Miami-Dade County Commissioner Rebeca Sosa and Mayor Carlos Gimenez on Monday stood proudly next to Port Miami employees, who they credit with helping the port grow.

“Right now, the Port of Miami is the leading economic generator, not only in Miami-Dade County, but also the largest economic generator in the state of Florida,” Gimenez said.

The port now surpasses the airport in terms of revenue.

According to a new study commissioned by the port, at least 116,000 jobs have been added.

The port generated $12.8 billion in the last fiscal year, bringing the number to more than $41 billion in revenue. A record number of cruise passengers, more than 5 million, have also traveled through the port, a feat the mayor is proud of.

“We’re very pleased with the growth here,” Gimenez said. “That’s the reason why we invested $1.3 billion into this port, dredging it, tunnel-connecting it to the interstate system and finally re-tying it back to the railroad.”

Gimenez said there’s more to come for the port.

“We expect more in terms of cargo and trade,” Gimenez said. “We expect more in terms of our cruise passengers, we expect more logistics and warehousing opportunities and jobs to be on the mainland as we continue to grow this port.”

 

 

 

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Airbnb sues Miami after city targets speakers at recent meeting

In a 44-page lawsuit filed Friday afternoon, Airbnb and five of its hosts asked a Miami-Dade County circuit court to stop the city of Miami from enforcing a ban on short-term rentals in residential neighborhoods. 

According to the lawsuit filed Friday in Miami-Dade County by Airbnb and five individual hosts, the city violated the First Amendment rights of hosts who spoke up at a March 23 city commission meeting.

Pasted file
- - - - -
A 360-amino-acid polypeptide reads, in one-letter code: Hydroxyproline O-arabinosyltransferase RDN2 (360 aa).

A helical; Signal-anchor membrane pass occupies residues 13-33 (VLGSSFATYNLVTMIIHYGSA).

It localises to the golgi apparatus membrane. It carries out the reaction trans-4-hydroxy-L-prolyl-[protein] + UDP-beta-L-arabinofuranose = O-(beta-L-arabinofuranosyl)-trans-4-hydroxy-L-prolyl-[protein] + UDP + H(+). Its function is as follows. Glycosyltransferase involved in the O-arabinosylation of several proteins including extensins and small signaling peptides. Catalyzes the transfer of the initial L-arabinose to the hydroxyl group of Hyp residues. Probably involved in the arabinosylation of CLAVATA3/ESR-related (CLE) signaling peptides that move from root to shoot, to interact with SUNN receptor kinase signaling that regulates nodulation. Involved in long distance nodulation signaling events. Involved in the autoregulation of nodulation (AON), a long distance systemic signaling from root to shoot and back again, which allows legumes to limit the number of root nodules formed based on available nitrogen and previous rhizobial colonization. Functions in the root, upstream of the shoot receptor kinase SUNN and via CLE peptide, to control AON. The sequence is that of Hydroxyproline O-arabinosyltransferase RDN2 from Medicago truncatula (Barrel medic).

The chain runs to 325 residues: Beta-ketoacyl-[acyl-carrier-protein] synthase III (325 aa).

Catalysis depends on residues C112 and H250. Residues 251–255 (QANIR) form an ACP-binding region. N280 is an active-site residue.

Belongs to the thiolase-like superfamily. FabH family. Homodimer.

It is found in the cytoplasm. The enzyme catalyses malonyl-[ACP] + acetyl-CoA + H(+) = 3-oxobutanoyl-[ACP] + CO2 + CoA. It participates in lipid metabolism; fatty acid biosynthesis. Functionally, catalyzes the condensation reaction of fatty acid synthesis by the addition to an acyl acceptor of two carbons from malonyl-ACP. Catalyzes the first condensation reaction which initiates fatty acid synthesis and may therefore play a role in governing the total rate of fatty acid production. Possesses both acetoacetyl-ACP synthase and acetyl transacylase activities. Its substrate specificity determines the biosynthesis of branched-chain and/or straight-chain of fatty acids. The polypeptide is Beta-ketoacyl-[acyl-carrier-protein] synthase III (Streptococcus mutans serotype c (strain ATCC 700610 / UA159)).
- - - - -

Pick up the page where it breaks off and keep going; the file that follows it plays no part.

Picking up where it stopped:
Mayor Tomas Regalado used a list of speakers at a recent city commission meeting where the city’s rules on short term rentals were under debate.  Some listed themselves as Airbnb hosts, along with their addresses and phone numbers, as is standard procedure to speak on the record at city meetings. 

In a news report broadcast Tuesday on Local10 News, Regalado said hosts “were putting themselves in harm’s way by officially, publicly, on the record saying that they are violating the code at the city of Miami.”

That quote from the report is cited in the lawsuit. 

“The city is now acting to make good on those threats,” the lawsuit said. “Airbnb stands together with its Miami hosts in opposing the city’s unlawful efforts, and in particular stands with the brave individuals who have come forward and seek to protect their rights as individual plaintiffs in this action.”

Three of the hosts listed as plaintiffs in the lawsuit attended the March 23 meeting. Airbnb officials have said the company has 2,300 active hosts in Miami.

Airbnb and the five hosts allege that Miami is flouting Florida state law with a reinterpretation of local zoning codes. 

The lawsuit also alleges the code enforcement action against the hosts has had a chilling effect on free speech and that citizens had the right to speak publicly without fear of retribution.